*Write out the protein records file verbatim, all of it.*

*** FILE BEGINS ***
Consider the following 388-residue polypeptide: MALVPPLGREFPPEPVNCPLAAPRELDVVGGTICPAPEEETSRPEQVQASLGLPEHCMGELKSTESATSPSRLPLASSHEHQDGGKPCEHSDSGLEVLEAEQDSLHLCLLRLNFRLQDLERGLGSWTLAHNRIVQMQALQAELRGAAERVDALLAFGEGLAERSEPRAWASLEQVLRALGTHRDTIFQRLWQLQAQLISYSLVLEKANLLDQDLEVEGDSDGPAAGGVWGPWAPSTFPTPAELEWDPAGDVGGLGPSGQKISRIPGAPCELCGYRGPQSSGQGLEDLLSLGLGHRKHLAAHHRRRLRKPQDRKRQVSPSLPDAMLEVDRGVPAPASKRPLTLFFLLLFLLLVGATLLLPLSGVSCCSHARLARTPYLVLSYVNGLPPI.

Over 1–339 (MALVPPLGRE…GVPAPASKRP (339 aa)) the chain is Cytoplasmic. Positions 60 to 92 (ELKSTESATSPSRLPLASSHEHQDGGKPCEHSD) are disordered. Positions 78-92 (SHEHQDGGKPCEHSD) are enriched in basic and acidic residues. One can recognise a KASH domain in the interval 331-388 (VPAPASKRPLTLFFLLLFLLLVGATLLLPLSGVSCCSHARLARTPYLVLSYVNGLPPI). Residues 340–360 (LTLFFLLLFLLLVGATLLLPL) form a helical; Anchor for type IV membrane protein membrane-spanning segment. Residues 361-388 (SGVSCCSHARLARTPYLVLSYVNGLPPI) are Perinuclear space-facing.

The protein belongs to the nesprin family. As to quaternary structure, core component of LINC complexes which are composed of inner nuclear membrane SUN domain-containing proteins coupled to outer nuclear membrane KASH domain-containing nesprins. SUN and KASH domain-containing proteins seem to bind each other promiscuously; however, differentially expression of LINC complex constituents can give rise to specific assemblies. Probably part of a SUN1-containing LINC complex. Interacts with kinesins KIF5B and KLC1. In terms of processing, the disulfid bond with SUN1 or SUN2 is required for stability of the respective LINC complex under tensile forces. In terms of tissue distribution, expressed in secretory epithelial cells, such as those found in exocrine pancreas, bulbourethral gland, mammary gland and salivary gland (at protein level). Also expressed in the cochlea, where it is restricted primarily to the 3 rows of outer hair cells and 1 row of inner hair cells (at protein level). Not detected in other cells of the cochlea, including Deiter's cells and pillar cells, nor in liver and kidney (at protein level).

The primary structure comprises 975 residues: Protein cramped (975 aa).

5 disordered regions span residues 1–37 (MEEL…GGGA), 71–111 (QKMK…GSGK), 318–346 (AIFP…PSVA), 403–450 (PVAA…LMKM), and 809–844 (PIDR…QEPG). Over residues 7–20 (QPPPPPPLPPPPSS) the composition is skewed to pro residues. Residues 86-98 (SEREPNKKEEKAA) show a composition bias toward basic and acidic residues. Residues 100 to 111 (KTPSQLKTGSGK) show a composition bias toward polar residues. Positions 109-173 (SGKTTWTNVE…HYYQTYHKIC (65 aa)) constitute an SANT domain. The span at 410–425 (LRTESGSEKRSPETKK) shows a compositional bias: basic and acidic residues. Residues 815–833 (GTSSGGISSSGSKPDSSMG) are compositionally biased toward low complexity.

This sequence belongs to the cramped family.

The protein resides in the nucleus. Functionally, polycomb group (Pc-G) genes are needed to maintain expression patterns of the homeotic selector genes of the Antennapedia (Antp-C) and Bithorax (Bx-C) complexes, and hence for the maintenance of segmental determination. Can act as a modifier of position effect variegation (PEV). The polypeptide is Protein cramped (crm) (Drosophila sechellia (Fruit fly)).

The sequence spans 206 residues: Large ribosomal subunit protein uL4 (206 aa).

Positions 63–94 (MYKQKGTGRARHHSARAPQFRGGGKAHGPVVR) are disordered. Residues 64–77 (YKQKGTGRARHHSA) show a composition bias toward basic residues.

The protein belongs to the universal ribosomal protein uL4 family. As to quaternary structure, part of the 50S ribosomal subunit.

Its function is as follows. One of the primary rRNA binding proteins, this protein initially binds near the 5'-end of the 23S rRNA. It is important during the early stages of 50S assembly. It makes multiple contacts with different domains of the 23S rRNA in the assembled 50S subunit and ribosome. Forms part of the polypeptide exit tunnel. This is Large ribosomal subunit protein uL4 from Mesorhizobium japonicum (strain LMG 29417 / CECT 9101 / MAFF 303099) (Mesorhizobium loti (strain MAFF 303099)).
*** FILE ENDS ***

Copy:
Consider the following 388-residue polypeptide: MALVPPLGREFPPEPVNCPLAAPRELDVVGGTICPAPEEETSRPEQVQASLGLPEHCMGELKSTESATSPSRLPLASSHEHQDGGKPCEHSDSGLEVLEAEQDSLHLCLLRLNFRLQDLERGLGSWTLAHNRIVQMQALQAELRGAAERVDALLAFGEGLAERSEPRAWASLEQVLRALGTHRDTIFQRLWQLQAQLISYSLVLEKANLLDQDLEVEGDSDGPAAGGVWGPWAPSTFPTPAELEWDPAGDVGGLGPSGQKISRIPGAPCELCGYRGPQSSGQGLEDLLSLGLGHRKHLAAHHRRRLRKPQDRKRQVSPSLPDAMLEVDRGVPAPASKRPLTLFFLLLFLLLVGATLLLPLSGVSCCSHARLARTPYLVLSYVNGLPPI.

Over 1–339 (MALVPPLGRE…GVPAPASKRP (339 aa)) the chain is Cytoplasmic. Positions 60 to 92 (ELKSTESATSPSRLPLASSHEHQDGGKPCEHSD) are disordered. Positions 78-92 (SHEHQDGGKPCEHSD) are enriched in basic and acidic residues. One can recognise a KASH domain in the interval 331-388 (VPAPASKRPLTLFFLLLFLLLVGATLLLPLSGVSCCSHARLARTPYLVLSYVNGLPPI). Residues 340–360 (LTLFFLLLFLLLVGATLLLPL) form a helical; Anchor for type IV membrane protein membrane-spanning segment. Residues 361-388 (SGVSCCSHARLARTPYLVLSYVNGLPPI) are Perinuclear space-facing.

The protein belongs to the nesprin family. As to quaternary structure, core component of LINC complexes which are composed of inner nuclear membrane SUN domain-containing proteins coupled to outer nuclear membrane KASH domain-containing nesprins. SUN and KASH domain-containing proteins seem to bind each other promiscuously; however, differentially expression of LINC complex constituents can give rise to specific assemblies. Probably part of a SUN1-containing LINC complex. Interacts with kinesins KIF5B and KLC1. In terms of processing, the disulfid bond with SUN1 or SUN2 is required for stability of the respective LINC complex under tensile forces. In terms of tissue distribution, expressed in secretory epithelial cells, such as those found in exocrine pancreas, bulbourethral gland, mammary gland and salivary gland (at protein level). Also expressed in the cochlea, where it is restricted primarily to the 3 rows of outer hair cells and 1 row of inner hair cells (at protein level). Not detected in other cells of the cochlea, including Deiter's cells and pillar cells, nor in liver and kidney (at protein level).

The primary structure comprises 975 residues: Protein cramped (975 aa).

5 disordered regions span residues 1–37 (MEEL…GGGA), 71–111 (QKMK…GSGK), 318–346 (AIFP…PSVA), 403–450 (PVAA…LMKM), and 809–844 (PIDR…QEPG). Over residues 7–20 (QPPPPPPLPPPPSS) the composition is skewed to pro residues. Residues 86-98 (SEREPNKKEEKAA) show a composition bias toward basic and acidic residues. Residues 100 to 111 (KTPSQLKTGSGK) show a composition bias toward polar residues. Positions 109-173 (SGKTTWTNVE…HYYQTYHKIC (65 aa)) constitute an SANT domain. The span at 410–425 (LRTESGSEKRSPETKK) shows a compositional bias: basic and acidic residues. Residues 815–833 (GTSSGGISSSGSKPDSSMG) are compositionally biased toward low complexity.

This sequence belongs to the cramped family.

The protein resides in the nucleus. Functionally, polycomb group (Pc-G) genes are needed to maintain expression patterns of the homeotic selector genes of the Antennapedia (Antp-C) and Bithorax (Bx-C) complexes, and hence for the maintenance of segmental determination. Can act as a modifier of position effect variegation (PEV). The polypeptide is Protein cramped (crm) (Drosophila sechellia (Fruit fly)).

The sequence spans 206 residues: Large ribosomal subunit protein uL4 (206 aa).

Positions 63–94 (MYKQKGTGRARHHSARAPQFRGGGKAHGPVVR) are disordered. Residues 64–77 (YKQKGTGRARHHSA) show a composition bias toward basic residues.

The protein belongs to the universal ribosomal protein uL4 family. As to quaternary structure, part of the 50S ribosomal subunit.

Its function is as follows. One of the primary rRNA binding proteins, this protein initially binds near the 5'-end of the 23S rRNA. It is important during the early stages of 50S assembly. It makes multiple contacts with different domains of the 23S rRNA in the assembled 50S subunit and ribosome. Forms part of the polypeptide exit tunnel. This is Large ribosomal subunit protein uL4 from Mesorhizobium japonicum (strain LMG 29417 / CECT 9101 / MAFF 303099) (Mesorhizobium loti (strain MAFF 303099)).